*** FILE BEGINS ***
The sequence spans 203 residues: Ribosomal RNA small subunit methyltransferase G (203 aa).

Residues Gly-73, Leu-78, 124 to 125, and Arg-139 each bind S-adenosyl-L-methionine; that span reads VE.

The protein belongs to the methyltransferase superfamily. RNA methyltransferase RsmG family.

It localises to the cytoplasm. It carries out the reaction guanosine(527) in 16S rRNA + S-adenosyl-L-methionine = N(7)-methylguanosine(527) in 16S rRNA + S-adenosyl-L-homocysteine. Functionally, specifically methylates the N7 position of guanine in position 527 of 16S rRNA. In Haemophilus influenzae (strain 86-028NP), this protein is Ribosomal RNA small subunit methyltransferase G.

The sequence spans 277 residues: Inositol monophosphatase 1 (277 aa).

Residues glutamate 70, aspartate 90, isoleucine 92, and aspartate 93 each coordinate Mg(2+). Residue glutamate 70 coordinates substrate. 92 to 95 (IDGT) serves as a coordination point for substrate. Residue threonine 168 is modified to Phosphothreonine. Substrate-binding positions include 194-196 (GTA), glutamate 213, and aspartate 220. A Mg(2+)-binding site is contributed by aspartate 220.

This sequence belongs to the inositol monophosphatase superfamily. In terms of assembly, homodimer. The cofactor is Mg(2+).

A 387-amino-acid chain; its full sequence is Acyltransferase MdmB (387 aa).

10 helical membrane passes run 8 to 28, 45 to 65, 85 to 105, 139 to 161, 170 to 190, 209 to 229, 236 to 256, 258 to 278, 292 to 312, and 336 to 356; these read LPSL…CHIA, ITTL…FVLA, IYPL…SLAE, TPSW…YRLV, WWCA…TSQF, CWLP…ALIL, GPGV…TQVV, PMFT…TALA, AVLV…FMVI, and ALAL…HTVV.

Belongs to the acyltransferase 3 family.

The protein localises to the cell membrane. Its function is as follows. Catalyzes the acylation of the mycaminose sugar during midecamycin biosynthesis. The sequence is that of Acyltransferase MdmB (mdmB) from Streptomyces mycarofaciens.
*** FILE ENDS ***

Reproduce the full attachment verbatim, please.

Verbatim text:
The sequence spans 203 residues: Ribosomal RNA small subunit methyltransferase G (203 aa).

Residues Gly-73, Leu-78, 124 to 125, and Arg-139 each bind S-adenosyl-L-methionine; that span reads VE.

The protein belongs to the methyltransferase superfamily. RNA methyltransferase RsmG family.

It localises to the cytoplasm. It carries out the reaction guanosine(527) in 16S rRNA + S-adenosyl-L-methionine = N(7)-methylguanosine(527) in 16S rRNA + S-adenosyl-L-homocysteine. Functionally, specifically methylates the N7 position of guanine in position 527 of 16S rRNA. In Haemophilus influenzae (strain 86-028NP), this protein is Ribosomal RNA small subunit methyltransferase G.

The sequence spans 277 residues: Inositol monophosphatase 1 (277 aa).

Residues glutamate 70, aspartate 90, isoleucine 92, and aspartate 93 each coordinate Mg(2+). Residue glutamate 70 coordinates substrate. 92 to 95 (IDGT) serves as a coordination point for substrate. Residue threonine 168 is modified to Phosphothreonine. Substrate-binding positions include 194-196 (GTA), glutamate 213, and aspartate 220. A Mg(2+)-binding site is contributed by aspartate 220.

This sequence belongs to the inositol monophosphatase superfamily. In terms of assembly, homodimer. The cofactor is Mg(2+).

A 387-amino-acid chain; its full sequence is Acyltransferase MdmB (387 aa).

10 helical membrane passes run 8 to 28, 45 to 65, 85 to 105, 139 to 161, 170 to 190, 209 to 229, 236 to 256, 258 to 278, 292 to 312, and 336 to 356; these read LPSL…CHIA, ITTL…FVLA, IYPL…SLAE, TPSW…YRLV, WWCA…TSQF, CWLP…ALIL, GPGV…TQVV, PMFT…TALA, AVLV…FMVI, and ALAL…HTVV.

Belongs to the acyltransferase 3 family.

The protein localises to the cell membrane. Its function is as follows. Catalyzes the acylation of the mycaminose sugar during midecamycin biosynthesis. The sequence is that of Acyltransferase MdmB (mdmB) from Streptomyces mycarofaciens.